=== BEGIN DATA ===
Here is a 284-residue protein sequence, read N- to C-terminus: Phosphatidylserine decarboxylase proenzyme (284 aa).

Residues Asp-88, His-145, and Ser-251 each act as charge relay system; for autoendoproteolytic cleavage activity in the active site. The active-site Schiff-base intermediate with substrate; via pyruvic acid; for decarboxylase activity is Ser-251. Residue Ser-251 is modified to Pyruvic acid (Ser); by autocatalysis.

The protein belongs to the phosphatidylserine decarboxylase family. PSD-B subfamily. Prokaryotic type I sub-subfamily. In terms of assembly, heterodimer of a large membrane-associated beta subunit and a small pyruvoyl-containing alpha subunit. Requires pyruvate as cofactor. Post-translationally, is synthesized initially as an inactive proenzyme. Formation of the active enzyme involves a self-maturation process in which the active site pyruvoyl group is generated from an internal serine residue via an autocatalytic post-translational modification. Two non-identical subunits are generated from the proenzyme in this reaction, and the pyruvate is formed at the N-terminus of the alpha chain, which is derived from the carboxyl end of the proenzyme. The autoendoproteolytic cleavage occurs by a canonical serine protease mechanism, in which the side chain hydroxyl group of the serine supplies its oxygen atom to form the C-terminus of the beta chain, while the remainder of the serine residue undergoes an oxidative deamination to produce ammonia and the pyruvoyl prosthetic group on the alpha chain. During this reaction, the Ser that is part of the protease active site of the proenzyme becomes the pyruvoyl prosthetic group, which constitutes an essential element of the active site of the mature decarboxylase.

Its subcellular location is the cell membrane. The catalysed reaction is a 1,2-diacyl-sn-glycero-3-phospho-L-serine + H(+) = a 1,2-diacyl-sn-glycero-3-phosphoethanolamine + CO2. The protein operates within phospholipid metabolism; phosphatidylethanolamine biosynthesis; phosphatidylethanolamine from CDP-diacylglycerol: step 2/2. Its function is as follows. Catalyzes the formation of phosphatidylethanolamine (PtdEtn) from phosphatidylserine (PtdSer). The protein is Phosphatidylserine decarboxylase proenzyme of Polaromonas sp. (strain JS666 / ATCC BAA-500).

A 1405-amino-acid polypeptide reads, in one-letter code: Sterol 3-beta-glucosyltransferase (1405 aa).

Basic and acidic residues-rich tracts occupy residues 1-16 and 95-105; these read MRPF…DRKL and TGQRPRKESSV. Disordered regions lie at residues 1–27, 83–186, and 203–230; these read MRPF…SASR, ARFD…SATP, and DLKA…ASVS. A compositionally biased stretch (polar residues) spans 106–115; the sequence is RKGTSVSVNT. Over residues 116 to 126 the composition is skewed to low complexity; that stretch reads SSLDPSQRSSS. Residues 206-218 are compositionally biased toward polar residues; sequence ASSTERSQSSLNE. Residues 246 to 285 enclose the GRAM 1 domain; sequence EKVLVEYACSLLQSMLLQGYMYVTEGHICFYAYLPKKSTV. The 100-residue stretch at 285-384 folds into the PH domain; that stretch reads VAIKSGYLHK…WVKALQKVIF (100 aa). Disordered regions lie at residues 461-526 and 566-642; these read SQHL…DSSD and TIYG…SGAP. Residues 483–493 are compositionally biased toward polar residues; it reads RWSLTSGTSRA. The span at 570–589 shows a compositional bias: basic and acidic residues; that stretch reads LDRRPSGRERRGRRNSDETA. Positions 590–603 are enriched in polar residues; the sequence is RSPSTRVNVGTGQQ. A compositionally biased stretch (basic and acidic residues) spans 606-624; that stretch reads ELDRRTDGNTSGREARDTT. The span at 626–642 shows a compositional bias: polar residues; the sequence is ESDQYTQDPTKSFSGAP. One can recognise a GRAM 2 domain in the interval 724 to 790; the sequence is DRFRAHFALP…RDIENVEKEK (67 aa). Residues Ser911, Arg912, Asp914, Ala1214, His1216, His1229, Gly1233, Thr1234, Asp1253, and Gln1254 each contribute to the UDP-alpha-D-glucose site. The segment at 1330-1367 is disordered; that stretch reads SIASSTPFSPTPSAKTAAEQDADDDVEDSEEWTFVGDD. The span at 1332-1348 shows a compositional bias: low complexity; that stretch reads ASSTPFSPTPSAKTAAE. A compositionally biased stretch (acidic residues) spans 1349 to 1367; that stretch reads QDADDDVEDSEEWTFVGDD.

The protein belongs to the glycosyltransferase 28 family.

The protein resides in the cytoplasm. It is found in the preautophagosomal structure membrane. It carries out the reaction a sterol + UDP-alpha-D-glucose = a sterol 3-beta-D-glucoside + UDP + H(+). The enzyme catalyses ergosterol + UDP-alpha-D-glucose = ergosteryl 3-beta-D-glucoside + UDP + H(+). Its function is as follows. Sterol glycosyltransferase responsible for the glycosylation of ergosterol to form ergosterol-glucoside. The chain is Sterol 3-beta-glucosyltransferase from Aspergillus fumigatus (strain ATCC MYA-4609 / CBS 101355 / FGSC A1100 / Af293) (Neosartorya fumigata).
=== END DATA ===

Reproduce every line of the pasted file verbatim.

Here is a 284-residue protein sequence, read N- to C-terminus: Phosphatidylserine decarboxylase proenzyme (284 aa).

Residues Asp-88, His-145, and Ser-251 each act as charge relay system; for autoendoproteolytic cleavage activity in the active site. The active-site Schiff-base intermediate with substrate; via pyruvic acid; for decarboxylase activity is Ser-251. Residue Ser-251 is modified to Pyruvic acid (Ser); by autocatalysis.

The protein belongs to the phosphatidylserine decarboxylase family. PSD-B subfamily. Prokaryotic type I sub-subfamily. In terms of assembly, heterodimer of a large membrane-associated beta subunit and a small pyruvoyl-containing alpha subunit. Requires pyruvate as cofactor. Post-translationally, is synthesized initially as an inactive proenzyme. Formation of the active enzyme involves a self-maturation process in which the active site pyruvoyl group is generated from an internal serine residue via an autocatalytic post-translational modification. Two non-identical subunits are generated from the proenzyme in this reaction, and the pyruvate is formed at the N-terminus of the alpha chain, which is derived from the carboxyl end of the proenzyme. The autoendoproteolytic cleavage occurs by a canonical serine protease mechanism, in which the side chain hydroxyl group of the serine supplies its oxygen atom to form the C-terminus of the beta chain, while the remainder of the serine residue undergoes an oxidative deamination to produce ammonia and the pyruvoyl prosthetic group on the alpha chain. During this reaction, the Ser that is part of the protease active site of the proenzyme becomes the pyruvoyl prosthetic group, which constitutes an essential element of the active site of the mature decarboxylase.

Its subcellular location is the cell membrane. The catalysed reaction is a 1,2-diacyl-sn-glycero-3-phospho-L-serine + H(+) = a 1,2-diacyl-sn-glycero-3-phosphoethanolamine + CO2. The protein operates within phospholipid metabolism; phosphatidylethanolamine biosynthesis; phosphatidylethanolamine from CDP-diacylglycerol: step 2/2. Its function is as follows. Catalyzes the formation of phosphatidylethanolamine (PtdEtn) from phosphatidylserine (PtdSer). The protein is Phosphatidylserine decarboxylase proenzyme of Polaromonas sp. (strain JS666 / ATCC BAA-500).

A 1405-amino-acid polypeptide reads, in one-letter code: Sterol 3-beta-glucosyltransferase (1405 aa).

Basic and acidic residues-rich tracts occupy residues 1-16 and 95-105; these read MRPF…DRKL and TGQRPRKESSV. Disordered regions lie at residues 1–27, 83–186, and 203–230; these read MRPF…SASR, ARFD…SATP, and DLKA…ASVS. A compositionally biased stretch (polar residues) spans 106–115; the sequence is RKGTSVSVNT. Over residues 116 to 126 the composition is skewed to low complexity; that stretch reads SSLDPSQRSSS. Residues 206-218 are compositionally biased toward polar residues; sequence ASSTERSQSSLNE. Residues 246 to 285 enclose the GRAM 1 domain; sequence EKVLVEYACSLLQSMLLQGYMYVTEGHICFYAYLPKKSTV. The 100-residue stretch at 285-384 folds into the PH domain; that stretch reads VAIKSGYLHK…WVKALQKVIF (100 aa). Disordered regions lie at residues 461-526 and 566-642; these read SQHL…DSSD and TIYG…SGAP. Residues 483–493 are compositionally biased toward polar residues; it reads RWSLTSGTSRA. The span at 570–589 shows a compositional bias: basic and acidic residues; that stretch reads LDRRPSGRERRGRRNSDETA. Positions 590–603 are enriched in polar residues; the sequence is RSPSTRVNVGTGQQ. A compositionally biased stretch (basic and acidic residues) spans 606-624; that stretch reads ELDRRTDGNTSGREARDTT. The span at 626–642 shows a compositional bias: polar residues; the sequence is ESDQYTQDPTKSFSGAP. One can recognise a GRAM 2 domain in the interval 724 to 790; the sequence is DRFRAHFALP…RDIENVEKEK (67 aa). Residues Ser911, Arg912, Asp914, Ala1214, His1216, His1229, Gly1233, Thr1234, Asp1253, and Gln1254 each contribute to the UDP-alpha-D-glucose site. The segment at 1330-1367 is disordered; that stretch reads SIASSTPFSPTPSAKTAAEQDADDDVEDSEEWTFVGDD. The span at 1332-1348 shows a compositional bias: low complexity; that stretch reads ASSTPFSPTPSAKTAAE. A compositionally biased stretch (acidic residues) spans 1349 to 1367; that stretch reads QDADDDVEDSEEWTFVGDD.

The protein belongs to the glycosyltransferase 28 family.

The protein resides in the cytoplasm. It is found in the preautophagosomal structure membrane. It carries out the reaction a sterol + UDP-alpha-D-glucose = a sterol 3-beta-D-glucoside + UDP + H(+). The enzyme catalyses ergosterol + UDP-alpha-D-glucose = ergosteryl 3-beta-D-glucoside + UDP + H(+). Its function is as follows. Sterol glycosyltransferase responsible for the glycosylation of ergosterol to form ergosterol-glucoside. The chain is Sterol 3-beta-glucosyltransferase from Aspergillus fumigatus (strain ATCC MYA-4609 / CBS 101355 / FGSC A1100 / Af293) (Neosartorya fumigata).